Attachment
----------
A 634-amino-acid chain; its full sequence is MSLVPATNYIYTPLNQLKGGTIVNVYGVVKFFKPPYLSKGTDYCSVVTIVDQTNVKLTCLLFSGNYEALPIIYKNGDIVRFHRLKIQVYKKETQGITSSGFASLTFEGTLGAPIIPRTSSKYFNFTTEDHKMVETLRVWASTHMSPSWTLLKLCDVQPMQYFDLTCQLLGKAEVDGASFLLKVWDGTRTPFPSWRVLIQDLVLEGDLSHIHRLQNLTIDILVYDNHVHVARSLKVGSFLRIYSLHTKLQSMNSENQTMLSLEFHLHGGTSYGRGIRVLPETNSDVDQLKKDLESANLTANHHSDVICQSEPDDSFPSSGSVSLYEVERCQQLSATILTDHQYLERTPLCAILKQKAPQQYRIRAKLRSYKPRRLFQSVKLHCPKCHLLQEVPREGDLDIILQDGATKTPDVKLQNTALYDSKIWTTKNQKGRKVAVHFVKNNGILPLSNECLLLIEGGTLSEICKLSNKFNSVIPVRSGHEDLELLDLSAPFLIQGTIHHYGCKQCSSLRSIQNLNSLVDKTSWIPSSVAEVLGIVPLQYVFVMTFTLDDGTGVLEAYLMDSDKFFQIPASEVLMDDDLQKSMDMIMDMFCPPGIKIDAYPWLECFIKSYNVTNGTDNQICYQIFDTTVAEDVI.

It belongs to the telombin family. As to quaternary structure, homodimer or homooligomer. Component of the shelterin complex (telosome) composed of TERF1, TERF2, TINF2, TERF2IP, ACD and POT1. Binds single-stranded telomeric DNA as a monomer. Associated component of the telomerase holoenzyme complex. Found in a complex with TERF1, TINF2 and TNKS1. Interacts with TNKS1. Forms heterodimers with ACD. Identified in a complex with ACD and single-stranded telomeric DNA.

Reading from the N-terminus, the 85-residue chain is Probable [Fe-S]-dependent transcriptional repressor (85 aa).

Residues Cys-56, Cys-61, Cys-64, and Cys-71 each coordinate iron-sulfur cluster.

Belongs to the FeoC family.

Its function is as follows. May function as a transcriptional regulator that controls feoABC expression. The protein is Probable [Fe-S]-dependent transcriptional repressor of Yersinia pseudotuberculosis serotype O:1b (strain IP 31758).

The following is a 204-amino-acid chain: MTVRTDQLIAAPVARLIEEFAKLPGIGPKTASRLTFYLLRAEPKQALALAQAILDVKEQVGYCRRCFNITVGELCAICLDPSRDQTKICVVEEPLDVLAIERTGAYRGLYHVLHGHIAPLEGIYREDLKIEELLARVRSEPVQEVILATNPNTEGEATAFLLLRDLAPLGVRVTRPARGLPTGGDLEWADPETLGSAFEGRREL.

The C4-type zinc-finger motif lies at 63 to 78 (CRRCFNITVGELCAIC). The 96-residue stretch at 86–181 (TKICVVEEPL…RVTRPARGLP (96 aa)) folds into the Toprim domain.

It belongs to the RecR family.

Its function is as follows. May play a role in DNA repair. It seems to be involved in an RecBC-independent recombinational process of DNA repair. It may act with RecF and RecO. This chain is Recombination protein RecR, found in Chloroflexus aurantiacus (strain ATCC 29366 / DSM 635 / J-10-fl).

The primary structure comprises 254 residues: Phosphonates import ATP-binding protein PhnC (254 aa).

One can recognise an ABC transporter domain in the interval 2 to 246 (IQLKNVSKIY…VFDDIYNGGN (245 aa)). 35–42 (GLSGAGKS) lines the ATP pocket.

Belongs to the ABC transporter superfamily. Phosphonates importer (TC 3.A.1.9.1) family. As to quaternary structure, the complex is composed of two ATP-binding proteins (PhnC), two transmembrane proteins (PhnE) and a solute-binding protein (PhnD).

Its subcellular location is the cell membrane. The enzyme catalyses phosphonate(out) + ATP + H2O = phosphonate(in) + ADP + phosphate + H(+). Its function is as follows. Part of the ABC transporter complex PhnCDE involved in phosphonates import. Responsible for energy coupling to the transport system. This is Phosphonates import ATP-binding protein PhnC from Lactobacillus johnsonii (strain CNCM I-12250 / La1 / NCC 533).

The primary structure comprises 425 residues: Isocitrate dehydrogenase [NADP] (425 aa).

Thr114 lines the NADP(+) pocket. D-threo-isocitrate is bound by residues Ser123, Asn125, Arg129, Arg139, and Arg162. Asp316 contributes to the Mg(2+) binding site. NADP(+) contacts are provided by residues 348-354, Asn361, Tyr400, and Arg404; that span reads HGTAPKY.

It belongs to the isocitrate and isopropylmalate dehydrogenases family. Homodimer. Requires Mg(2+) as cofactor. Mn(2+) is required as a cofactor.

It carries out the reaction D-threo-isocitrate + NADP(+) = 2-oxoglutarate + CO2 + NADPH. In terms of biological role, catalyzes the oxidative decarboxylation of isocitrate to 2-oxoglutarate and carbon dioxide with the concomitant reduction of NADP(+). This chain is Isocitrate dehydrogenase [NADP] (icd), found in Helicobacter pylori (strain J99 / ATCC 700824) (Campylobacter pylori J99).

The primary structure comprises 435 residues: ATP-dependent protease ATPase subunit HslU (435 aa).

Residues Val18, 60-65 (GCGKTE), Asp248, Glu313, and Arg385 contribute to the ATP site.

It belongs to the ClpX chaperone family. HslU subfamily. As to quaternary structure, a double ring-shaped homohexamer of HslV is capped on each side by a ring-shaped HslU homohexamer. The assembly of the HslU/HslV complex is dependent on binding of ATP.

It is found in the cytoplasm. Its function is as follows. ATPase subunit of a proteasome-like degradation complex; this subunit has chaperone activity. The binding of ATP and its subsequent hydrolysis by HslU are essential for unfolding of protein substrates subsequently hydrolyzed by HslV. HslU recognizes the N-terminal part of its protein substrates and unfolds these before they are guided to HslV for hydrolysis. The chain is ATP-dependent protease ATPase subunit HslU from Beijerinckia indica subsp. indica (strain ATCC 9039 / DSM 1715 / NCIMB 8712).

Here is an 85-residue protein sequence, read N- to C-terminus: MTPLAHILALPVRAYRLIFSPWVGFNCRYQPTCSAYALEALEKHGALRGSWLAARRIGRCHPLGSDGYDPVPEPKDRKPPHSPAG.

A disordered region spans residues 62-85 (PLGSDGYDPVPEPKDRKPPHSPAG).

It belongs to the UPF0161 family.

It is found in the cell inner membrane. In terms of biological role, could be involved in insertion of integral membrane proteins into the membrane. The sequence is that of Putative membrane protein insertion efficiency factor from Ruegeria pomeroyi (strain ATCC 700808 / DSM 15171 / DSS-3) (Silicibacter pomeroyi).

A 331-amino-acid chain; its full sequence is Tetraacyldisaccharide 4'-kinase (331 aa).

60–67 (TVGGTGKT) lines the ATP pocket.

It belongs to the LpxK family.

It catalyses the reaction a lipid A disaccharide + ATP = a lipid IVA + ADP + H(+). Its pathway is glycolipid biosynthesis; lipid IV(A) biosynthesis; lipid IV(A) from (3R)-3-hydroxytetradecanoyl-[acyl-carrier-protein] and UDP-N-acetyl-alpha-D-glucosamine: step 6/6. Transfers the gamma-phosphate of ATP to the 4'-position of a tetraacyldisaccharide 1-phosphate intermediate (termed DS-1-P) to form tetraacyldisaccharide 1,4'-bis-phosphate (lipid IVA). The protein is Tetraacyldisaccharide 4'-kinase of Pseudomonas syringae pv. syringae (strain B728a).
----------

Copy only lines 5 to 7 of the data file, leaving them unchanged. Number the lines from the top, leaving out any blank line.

Belongs to the FeoC family.

Its function is as follows. May function as a transcriptional regulator that controls feoABC expression. The protein is Probable [Fe-S]-dependent transcriptional repressor of Yersinia pseudotuberculosis serotype O:1b (strain IP 31758).

The following is a 204-amino-acid chain: MTVRTDQLIAAPVARLIEEFAKLPGIGPKTASRLTFYLLRAEPKQALALAQAILDVKEQVGYCRRCFNITVGELCAICLDPSRDQTKICVVEEPLDVLAIERTGAYRGLYHVLHGHIAPLEGIYREDLKIEELLARVRSEPVQEVILATNPNTEGEATAFLLLRDLAPLGVRVTRPARGLPTGGDLEWADPETLGSAFEGRREL.